Objective: Adipose tissues secrete adipokines, peptides with potent effects modulating fibrosis, inflammation, and vascular homeostasis. Dysregulated adipose tissue biology and adipokine balance have recently been implicated in systemic sclerosis (SSc). This study was undertaken to determine whether altered circulating adipokine levels correlate with SSc disease subsets or clinical manifestations.
Methods: Multiplex assays were used to measure circulating adipokine levels in 198 patients with SSc and 33 healthy controls. Data were evaluated for correlations between serum adipokine levels and demographic and clinical features, including pulmonary arterial hypertension (PAH). To assess the relevance of adipsin, an adipokine involved in complement pathway activation, in SSc, we analyzed publicly available genetic and transcriptomic data.
Results: Levels of adiponectin and adipsin differed significantly between controls and patients. Adipsin was significantly elevated in patients with limited cutaneous SSc (odds ratio [OR] 28.3 [95% confidence interval (95% CI) 7.0-113.8]; P < 0.0001), and its levels were associated with serum autoantibody status, pulmonary function and cardiovascular parameters, and PAH (OR 3.3 [95% CI 1.3-8.7]; P = 0.02). Elevated adipsin was more strongly associated with PAH than B-type natriuretic peptide was. Moreover, in SSc patients, adipsin gene single-nucleotide polymorphisms were associated with PAH. Transcriptome data set analysis demonstrated elevated adipsin expression in patients with SSc-related PAH.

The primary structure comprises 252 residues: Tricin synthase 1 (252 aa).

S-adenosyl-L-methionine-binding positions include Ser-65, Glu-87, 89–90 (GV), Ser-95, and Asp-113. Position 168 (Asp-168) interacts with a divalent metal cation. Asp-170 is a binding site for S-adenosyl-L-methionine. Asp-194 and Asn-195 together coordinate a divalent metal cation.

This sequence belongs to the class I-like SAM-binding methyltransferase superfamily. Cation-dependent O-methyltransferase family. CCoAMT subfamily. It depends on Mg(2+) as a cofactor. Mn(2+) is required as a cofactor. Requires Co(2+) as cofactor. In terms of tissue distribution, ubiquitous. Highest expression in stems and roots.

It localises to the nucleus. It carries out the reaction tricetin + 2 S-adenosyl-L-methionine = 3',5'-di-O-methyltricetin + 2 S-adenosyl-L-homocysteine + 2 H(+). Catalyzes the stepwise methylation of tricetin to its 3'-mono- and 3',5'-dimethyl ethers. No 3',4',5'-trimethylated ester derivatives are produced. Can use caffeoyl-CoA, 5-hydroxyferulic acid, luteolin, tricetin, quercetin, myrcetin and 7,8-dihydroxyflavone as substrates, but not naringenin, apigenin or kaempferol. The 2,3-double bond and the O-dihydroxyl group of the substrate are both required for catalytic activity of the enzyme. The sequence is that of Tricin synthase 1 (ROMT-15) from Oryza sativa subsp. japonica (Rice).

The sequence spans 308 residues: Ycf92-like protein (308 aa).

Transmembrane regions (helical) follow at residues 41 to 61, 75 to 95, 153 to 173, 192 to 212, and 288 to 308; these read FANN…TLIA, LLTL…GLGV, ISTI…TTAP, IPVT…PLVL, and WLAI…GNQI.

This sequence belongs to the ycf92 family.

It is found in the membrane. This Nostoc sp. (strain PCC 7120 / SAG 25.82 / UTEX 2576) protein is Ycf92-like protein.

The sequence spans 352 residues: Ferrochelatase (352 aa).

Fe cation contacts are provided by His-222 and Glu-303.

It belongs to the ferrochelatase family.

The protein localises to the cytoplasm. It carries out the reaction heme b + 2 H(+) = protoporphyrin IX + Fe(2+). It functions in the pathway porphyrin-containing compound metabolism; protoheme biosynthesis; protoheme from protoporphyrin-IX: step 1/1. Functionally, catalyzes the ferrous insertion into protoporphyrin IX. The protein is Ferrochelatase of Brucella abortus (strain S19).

Conclusion: We identify adipsin as a novel adipose tissue-derived marker of SSc-related PAH. Circulating adipsin levels might serve as predictive biomarkers in SSc. Mechanistically, adipsin might represent a pathogenic link between adipocyte dysfunction and complement pathway activation and play an important role in the pathogenesis of SSc-related PAH.
© 2017, American College of Rheumatology.